I have a talent for singing, and it's always been something I've fixated on and used to help define myself: who I am, what I have to offer in this world has been inextricably tied to the natural abilities I'd always had. More and more recently I've become uncomfortable with compliments about my voice: isn't it the same as complimenting someone on their looks? Something outside of my control, that I've always had -- why would you compliment someone on that?

"Good on you for waking up this morning!" "Well done on being born!" "You are such a wonderful blinker and breather!" It feels like "Congratulations: you've done nothing and for some reason I think that's awesome!"

I'd rather be acknowledged for the things I work for and cultivate.

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Launchywiggin
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The question that's been on my mind: If Susan Boyle had been a partially trained 20-something with a great body and a pretty face--and gave an identical performance, vibrato and all...would anybody care? If we went on just the recording (without the audience screams), how many people would be impressed?

Here we are talking about how sad it is that so many people judged her on her appearance, but the only reason this is popular is because of her physical appearance. We wouldn't be watching this video otherwise.

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The Rabbit
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quote:
People with talent have as little control over that ability as people with good looks have over their appearance. Boyle's singing ability is natural and no more a product of her own creation than if she were naturally beautiful.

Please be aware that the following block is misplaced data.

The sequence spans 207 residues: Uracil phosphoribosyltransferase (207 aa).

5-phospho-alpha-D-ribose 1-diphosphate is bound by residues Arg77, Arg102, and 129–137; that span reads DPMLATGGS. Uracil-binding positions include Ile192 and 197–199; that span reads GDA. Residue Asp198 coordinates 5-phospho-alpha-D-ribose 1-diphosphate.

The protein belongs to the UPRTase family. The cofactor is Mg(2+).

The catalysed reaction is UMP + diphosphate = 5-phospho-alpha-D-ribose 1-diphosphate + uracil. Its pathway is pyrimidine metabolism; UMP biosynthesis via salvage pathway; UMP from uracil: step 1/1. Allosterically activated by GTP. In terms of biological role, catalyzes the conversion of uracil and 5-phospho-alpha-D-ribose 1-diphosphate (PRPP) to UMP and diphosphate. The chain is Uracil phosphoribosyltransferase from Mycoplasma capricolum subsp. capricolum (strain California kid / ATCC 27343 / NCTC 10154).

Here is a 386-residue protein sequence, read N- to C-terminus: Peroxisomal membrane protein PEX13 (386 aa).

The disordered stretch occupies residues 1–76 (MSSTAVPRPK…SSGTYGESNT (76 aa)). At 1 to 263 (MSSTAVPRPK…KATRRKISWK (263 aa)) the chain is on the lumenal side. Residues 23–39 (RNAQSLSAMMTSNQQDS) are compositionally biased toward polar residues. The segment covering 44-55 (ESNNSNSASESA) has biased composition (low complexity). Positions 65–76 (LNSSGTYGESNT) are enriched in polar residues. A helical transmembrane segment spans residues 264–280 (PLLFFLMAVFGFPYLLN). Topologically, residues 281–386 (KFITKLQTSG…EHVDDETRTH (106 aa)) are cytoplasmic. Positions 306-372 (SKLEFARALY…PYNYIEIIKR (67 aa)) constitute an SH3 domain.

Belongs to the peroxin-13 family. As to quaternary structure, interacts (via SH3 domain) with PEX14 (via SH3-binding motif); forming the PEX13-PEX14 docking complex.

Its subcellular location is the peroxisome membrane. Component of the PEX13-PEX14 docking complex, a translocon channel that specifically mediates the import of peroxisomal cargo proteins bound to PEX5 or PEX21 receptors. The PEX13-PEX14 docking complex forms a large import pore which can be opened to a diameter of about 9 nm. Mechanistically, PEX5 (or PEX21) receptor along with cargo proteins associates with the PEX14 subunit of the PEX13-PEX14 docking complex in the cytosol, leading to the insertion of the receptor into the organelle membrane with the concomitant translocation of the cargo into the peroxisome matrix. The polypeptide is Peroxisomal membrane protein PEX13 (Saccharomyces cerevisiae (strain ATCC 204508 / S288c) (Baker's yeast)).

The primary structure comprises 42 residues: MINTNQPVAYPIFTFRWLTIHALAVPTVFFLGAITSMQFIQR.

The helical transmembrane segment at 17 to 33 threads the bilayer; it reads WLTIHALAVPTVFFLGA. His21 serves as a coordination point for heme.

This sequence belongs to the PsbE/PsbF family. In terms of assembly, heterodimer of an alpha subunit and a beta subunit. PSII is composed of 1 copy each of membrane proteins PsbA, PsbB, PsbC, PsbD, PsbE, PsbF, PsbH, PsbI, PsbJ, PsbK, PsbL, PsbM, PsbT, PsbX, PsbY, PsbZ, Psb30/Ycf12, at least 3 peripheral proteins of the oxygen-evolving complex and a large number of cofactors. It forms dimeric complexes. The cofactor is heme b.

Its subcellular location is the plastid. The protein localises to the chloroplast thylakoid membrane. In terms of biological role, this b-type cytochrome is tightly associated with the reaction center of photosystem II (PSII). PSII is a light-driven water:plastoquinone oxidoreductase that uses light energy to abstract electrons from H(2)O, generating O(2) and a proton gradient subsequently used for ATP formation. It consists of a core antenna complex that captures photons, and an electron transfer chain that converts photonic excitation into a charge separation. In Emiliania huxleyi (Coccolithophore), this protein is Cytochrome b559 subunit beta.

I fundamentally disagree. A natural gift may be necessary to be great at anything, but whether its music, dance, art, writing or mathematics true greatness requires a lot more than natural talent. We are talking about years of dedication and hard work.

Based on what I've heard, Susan Boyle's singing is only partly natural ability. Yes, I'm sure that is an important part of it, but the rest represents years of dedicated work. Assuming that the three recordings that are out there are legit, Susan has a very versatile voice. She has a great range, excellent control, dynamics and the ability to sing well in several different styles. That isn't a natural gift, its the result of hard work. I think the same can be said of any great singer, artist, scholar or person. It is not simply a matter of what we have been given but what we do with it.

Oh, and I think that is fundamentally different from how we look . Certainly there are those who make the most of their natural beauty and those who don't, but I'm pretty confident that if I spent an afternoon in the hands of a great beautician, I could look as good (probably better) than if I spent two hours every morning grooming myself.

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TomDavidson
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No. I used to date a couple professional models, and they definitely took their appearance seriously in a way that, at the end of the day, mattered. They would spend hours on the upkeep of their bodies, their wardrobes, and even their expressions; they regarded their physical attributes as tools to be kept in top condition.

It is, I think, dismissive of their efforts to suggest that a couple of hours with someone who knows how to apply makeup might somehow be the equivalent.

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scholarette
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With looks, one thing that is very important (in modern society) is physical weight. Keeping your body in shape takes a huge amount of work. Also, things like skin quality can be affected by your choices. I think I am blessed with good looks, but I can definitely tell the difference between when I work at it regularly and when I just go with it. It also takes some knowledge to know the right color schemes for face and all the tricks of makeup application. And clothing styles- knowing what looks good on you is a skill a lot of people lack. For me, I have trouble because I want to look good in certain colors, but I don't.